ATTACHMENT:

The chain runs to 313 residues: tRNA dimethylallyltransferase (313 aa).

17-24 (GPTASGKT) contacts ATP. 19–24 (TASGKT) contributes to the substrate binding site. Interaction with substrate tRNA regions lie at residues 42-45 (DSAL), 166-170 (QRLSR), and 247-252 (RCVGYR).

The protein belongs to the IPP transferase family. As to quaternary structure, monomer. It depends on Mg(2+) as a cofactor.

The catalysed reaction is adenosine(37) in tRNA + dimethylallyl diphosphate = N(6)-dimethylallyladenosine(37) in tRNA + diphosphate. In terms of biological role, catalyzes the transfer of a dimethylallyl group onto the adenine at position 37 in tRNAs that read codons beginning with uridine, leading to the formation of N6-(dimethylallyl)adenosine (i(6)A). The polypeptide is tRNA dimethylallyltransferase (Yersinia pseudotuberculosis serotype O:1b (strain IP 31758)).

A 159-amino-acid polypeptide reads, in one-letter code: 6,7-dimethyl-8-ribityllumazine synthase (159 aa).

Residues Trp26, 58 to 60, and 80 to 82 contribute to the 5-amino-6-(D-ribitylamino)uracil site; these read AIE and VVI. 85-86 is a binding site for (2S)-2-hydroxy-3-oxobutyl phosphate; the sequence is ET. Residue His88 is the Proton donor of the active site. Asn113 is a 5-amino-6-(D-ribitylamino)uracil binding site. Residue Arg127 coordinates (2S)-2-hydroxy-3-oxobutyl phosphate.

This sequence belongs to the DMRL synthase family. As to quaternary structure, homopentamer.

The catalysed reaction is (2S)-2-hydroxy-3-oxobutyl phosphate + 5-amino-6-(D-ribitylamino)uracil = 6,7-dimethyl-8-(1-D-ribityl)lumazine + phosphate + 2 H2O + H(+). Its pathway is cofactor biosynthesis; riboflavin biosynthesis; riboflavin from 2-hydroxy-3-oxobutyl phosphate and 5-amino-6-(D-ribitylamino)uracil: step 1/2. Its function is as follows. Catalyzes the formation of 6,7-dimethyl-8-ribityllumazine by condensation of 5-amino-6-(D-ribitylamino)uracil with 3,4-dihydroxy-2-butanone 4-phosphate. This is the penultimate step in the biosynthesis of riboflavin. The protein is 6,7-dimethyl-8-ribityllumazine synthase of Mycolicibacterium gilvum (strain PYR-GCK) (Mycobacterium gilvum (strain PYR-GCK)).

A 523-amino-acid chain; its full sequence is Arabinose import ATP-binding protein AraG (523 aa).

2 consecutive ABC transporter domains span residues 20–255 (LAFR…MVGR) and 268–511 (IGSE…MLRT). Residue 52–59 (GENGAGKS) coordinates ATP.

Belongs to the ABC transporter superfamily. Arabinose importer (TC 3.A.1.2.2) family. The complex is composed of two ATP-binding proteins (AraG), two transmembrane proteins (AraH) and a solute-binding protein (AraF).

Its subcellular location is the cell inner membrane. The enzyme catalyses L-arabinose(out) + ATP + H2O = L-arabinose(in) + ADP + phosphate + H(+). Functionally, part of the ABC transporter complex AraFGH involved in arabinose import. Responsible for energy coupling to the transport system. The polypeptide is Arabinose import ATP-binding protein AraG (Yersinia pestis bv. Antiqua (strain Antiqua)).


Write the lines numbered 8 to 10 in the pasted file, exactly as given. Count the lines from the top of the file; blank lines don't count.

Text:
The catalysed reaction is (2S)-2-hydroxy-3-oxobutyl phosphate + 5-amino-6-(D-ribitylamino)uracil = 6,7-dimethyl-8-(1-D-ribityl)lumazine + phosphate + 2 H2O + H(+). Its pathway is cofactor biosynthesis; riboflavin biosynthesis; riboflavin from 2-hydroxy-3-oxobutyl phosphate and 5-amino-6-(D-ribitylamino)uracil: step 1/2. Its function is as follows. Catalyzes the formation of 6,7-dimethyl-8-ribityllumazine by condensation of 5-amino-6-(D-ribitylamino)uracil with 3,4-dihydroxy-2-butanone 4-phosphate. This is the penultimate step in the biosynthesis of riboflavin. The protein is 6,7-dimethyl-8-ribityllumazine synthase of Mycolicibacterium gilvum (strain PYR-GCK) (Mycobacterium gilvum (strain PYR-GCK)).

A 523-amino-acid chain; its full sequence is Arabinose import ATP-binding protein AraG (523 aa).

2 consecutive ABC transporter domains span residues 20–255 (LAFR…MVGR) and 268–511 (IGSE…MLRT). Residue 52–59 (GENGAGKS) coordinates ATP.